While Haitian President Michel Martelly has unilaterally scheduled long-delayed elections for October 26, 2014, the composition of the electoral council continues to cause controversy in Haiti. The current problems stem from the deeply flawed electoral process in 2010 that saw Martelly emerge victorious after the intervention of the international community. There have yet to be elections since then, with one-third of the 30 member Senate having their terms expire in 2011 while some 130 local mayors have been replaced by Martelly appointments. Another one-third of the Senate and the entire lower house will see their terms expire in January 2015 if elections are not held. In a “frequently asked questions” document released last week, the Institute for Justice and Democracy in Haiti (IJDH) provides a legal analysis of the reasons behind the delays and why the current electoral council is unconstitutional. In an accompanying press release, IJDH notes:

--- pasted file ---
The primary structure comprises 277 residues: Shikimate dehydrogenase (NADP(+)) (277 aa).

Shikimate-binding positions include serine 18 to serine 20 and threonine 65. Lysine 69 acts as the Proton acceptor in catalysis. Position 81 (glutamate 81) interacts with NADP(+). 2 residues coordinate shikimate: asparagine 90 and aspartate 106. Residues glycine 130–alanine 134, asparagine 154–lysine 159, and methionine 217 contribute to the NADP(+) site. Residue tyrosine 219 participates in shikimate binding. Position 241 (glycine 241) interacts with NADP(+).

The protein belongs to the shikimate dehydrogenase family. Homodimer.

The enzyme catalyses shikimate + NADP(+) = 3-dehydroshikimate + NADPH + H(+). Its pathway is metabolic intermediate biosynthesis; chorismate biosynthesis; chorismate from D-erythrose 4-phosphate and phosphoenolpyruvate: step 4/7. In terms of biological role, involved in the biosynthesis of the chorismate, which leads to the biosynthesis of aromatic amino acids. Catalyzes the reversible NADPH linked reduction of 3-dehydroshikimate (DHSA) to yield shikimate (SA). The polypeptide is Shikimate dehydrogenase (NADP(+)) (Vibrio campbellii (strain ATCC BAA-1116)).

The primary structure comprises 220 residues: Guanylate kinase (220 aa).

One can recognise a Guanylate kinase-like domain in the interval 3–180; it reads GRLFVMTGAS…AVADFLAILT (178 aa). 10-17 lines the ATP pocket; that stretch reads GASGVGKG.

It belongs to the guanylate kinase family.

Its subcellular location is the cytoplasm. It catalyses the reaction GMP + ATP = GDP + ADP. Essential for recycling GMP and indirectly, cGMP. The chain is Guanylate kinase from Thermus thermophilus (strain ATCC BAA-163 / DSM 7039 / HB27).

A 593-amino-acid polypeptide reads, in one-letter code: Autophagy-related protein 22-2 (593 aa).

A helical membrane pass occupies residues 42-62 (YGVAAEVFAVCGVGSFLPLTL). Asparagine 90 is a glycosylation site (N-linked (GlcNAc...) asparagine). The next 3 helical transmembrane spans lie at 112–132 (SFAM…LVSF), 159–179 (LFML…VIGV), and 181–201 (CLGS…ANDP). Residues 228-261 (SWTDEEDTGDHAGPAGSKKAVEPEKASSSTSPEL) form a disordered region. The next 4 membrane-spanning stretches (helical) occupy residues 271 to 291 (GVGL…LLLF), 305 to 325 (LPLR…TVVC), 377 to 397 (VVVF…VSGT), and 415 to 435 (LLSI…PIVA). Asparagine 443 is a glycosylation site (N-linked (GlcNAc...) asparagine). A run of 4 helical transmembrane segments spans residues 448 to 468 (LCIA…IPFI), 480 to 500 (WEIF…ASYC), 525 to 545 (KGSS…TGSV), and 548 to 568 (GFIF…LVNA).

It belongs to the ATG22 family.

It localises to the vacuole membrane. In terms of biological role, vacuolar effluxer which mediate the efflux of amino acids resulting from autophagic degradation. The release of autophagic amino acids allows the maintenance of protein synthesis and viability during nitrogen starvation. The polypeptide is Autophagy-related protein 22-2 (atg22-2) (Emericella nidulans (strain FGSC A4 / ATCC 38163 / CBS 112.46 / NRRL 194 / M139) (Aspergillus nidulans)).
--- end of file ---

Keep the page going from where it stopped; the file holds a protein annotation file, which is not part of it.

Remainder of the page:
According to Mario Joseph, managing lawyer for the Bureau des Avocats Internationaux, “Prompt elections are much needed, but elections will only remedy Haiti’s political crisis if they are run fairly by a constitutionally-mandated electoral council. President Michel Martelly has delayed elections for three years because he does not want to lose the political control he has enjoyed without full parliamentary oversight.”

Joseph explains that “The current Provisional Electoral Council (CEP) put into place by President Martelly per the El Rancho Accord is unconstitutional.” The El Rancho Accord, which rules the government’s plan for elections, has not been approved by Parliament and the procedure for selecting a CEP conflicts with the Haitian Constitution. The CEP only has seven of the required nine members due to these legitimacy concerns. Parliamentarians and political opposition call the El Rancho Accord a political coup d’état.